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Bane makes many powerful speeches in the film, but this is probably my favourite. Bane has won and has proudly put himself up as a vicious dictator. He shatters the reputation of “hero” Harvey Dent by reading Gordon’s real speech and liberates the criminals of Gotham by blowing a hole in the prison wall. To top it all off he goes on to explain his plans for Gotham, including blowing it to smithereens. This really shows off the incredible writing skills of the Nolan brothers. They really know how to get inside a character and make them endlessly quotable. I also don’t think that they get enough credit for what they did with some of the Joker’s lines.

3) The bomb

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Christopher Nolan really did end the trilogy with a bang. I’ll never forget seeing this bomb chase scene in the cinema. My heart was racing and chills covered my spine. It was so intense to watch, it’s a feeling I’ve not had since watching Black Swan for the first time. The whole scene is flawlessly done. The music, the directing, the special effects, the sheer emotion. Perhaps it’s because the film is so unpredictable that you don’t know what’s going to happen! Everything seems so hopeless. Alas, Batman gets blown to pieces and saves Gotham, almost like Jesus atoning for everyone’s sins. Or does he live? I also love the scene where Gordon realises that Batman is Bruce Wayne. It’s all so powerful and emotional. Especially when Alfred’s crying his eyes out at the funeral. Oh, and here’s some trivia that you might not know. The bomb actually ticks down in real time! This also subconsciously adds to the intensity.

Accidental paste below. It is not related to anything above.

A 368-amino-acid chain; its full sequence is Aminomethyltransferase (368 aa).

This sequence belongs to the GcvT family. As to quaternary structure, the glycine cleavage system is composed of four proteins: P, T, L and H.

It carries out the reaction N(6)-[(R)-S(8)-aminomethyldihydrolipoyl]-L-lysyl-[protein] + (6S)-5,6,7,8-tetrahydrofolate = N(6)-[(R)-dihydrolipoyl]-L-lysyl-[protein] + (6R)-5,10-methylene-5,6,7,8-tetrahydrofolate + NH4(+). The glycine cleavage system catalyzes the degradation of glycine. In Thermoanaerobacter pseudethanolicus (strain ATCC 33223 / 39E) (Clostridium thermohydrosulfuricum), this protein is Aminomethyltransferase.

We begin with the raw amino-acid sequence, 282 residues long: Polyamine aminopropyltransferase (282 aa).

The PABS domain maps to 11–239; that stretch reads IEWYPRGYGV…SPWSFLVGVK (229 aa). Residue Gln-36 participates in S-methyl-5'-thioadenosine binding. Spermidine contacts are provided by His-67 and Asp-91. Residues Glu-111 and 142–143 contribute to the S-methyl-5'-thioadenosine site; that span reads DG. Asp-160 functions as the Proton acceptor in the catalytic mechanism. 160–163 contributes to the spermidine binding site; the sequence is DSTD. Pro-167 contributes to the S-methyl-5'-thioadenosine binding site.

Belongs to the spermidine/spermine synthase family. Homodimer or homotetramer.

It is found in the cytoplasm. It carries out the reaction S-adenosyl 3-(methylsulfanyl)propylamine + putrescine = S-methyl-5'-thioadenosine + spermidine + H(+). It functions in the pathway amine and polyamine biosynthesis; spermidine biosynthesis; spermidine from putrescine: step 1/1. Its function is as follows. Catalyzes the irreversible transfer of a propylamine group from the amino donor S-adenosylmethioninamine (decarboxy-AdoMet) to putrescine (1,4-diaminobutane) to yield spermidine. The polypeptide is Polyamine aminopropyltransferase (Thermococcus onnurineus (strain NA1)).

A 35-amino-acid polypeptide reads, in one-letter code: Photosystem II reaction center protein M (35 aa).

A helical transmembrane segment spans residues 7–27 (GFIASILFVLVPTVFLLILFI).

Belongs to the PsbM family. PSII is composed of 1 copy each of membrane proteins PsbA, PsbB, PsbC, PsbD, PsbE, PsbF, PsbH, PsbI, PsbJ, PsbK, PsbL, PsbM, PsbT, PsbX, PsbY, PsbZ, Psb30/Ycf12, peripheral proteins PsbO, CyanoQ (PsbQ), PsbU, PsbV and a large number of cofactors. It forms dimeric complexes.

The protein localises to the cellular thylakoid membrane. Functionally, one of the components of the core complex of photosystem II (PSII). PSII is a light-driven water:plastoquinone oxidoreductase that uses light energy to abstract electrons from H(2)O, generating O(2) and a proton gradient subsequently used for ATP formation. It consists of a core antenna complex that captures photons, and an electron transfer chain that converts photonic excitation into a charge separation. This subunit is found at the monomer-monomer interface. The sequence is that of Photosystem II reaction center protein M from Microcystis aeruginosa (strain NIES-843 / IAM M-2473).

2) Interrogation

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The iconic interrogation scene features some of the best acting and writing ever committed to film. You can feel Batman’s reeling anger as he brutally beats the Joker. It’s like he actually wants to kill him! But the more angry Batman gets, the more amused the Joker is. He just smiles more with every punch. This is really tremendous acting from Heath Ledger and it’s also the scene where the Nolan brothers give the Joker his most iconic lines such as, “Does it depress you commissioner… To realise just how alone you really are.” The directing here also really captures the emotional intensity of everything. To top it all off, there’s Zimmer’s menacing high-pitched score for the Joker playing over which ratchets up the tension a couple of notches. There’s also that breathtaking moment afterwards where Batman has to save either Harvey or Rachael. If it was any other superhero movie, then Batman would find some sort of way to save both unharmed. But this is Christopher Nolan, and he really hits home when he decides to blow up Rachael. This makes finding the Joker, much more of a revenge quest for Batman.

1) Tunnel chase

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Most will probably disagree with me here, but for me, this is probably where the trilogy hits its highest point. This scene really shows how much of a talent Christopher Nolan is as a director. He shoots everything for real and uses extremely little CGI, which makes the action feel real. It doesn’t feel like you’re watching a movie any more, it’s like you’re actually there and it’s heart-stopping to watch. The Joker rolls up in his comically graphitized truck with a bazooka, trying to blow up the prison van which Harvey’s in and it’s frightening to watch because it just feels so real! The stunts here are just incredible to watch as Batman’s new motorbike feels like it’s going to pop out of the screen. Everything’s going on here: a helicopter crashes, the tumbler dies, Batman crashes through a window, the Joker steals a huge lorry and Batman finally turns it over in spectacular style. But things only get more epic when the Joker crawls out of the wreckage and toys with Batman’s “one rule”. It’s hair-raising to see Batman rocket towards the hapless Joker as he shouts, “HIT ME! HIT ME!” The whole sequence is damn near perfection. I truly believe that it’s quite simply one of the greatest action sequences ever filmed. It just feels so powerful, intense and real.